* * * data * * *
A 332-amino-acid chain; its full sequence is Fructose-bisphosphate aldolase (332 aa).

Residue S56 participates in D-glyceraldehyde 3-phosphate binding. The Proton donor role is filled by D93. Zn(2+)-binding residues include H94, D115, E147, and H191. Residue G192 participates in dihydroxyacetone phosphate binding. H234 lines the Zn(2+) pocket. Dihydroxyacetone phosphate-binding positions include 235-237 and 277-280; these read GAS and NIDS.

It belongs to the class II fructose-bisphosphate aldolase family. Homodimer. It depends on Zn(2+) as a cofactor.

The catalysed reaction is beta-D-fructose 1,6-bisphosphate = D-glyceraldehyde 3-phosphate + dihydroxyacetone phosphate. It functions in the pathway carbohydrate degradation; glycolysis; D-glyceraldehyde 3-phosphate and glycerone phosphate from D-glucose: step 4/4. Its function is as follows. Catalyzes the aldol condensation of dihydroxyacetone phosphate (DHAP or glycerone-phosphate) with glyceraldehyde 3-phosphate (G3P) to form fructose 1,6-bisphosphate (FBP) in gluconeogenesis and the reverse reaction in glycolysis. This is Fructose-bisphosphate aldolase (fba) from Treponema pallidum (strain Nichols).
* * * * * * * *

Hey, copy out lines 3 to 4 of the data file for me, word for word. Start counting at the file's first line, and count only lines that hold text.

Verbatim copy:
It belongs to the class II fructose-bisphosphate aldolase family. Homodimer. It depends on Zn(2+) as a cofactor.

The catalysed reaction is beta-D-fructose 1,6-bisphosphate = D-glyceraldehyde 3-phosphate + dihydroxyacetone phosphate. It functions in the pathway carbohydrate degradation; glycolysis; D-glyceraldehyde 3-phosphate and glycerone phosphate from D-glucose: step 4/4. Its function is as follows. Catalyzes the aldol condensation of dihydroxyacetone phosphate (DHAP or glycerone-phosphate) with glyceraldehyde 3-phosphate (G3P) to form fructose 1,6-bisphosphate (FBP) in gluconeogenesis and the reverse reaction in glycolysis. This is Fructose-bisphosphate aldolase (fba) from Treponema pallidum (strain Nichols).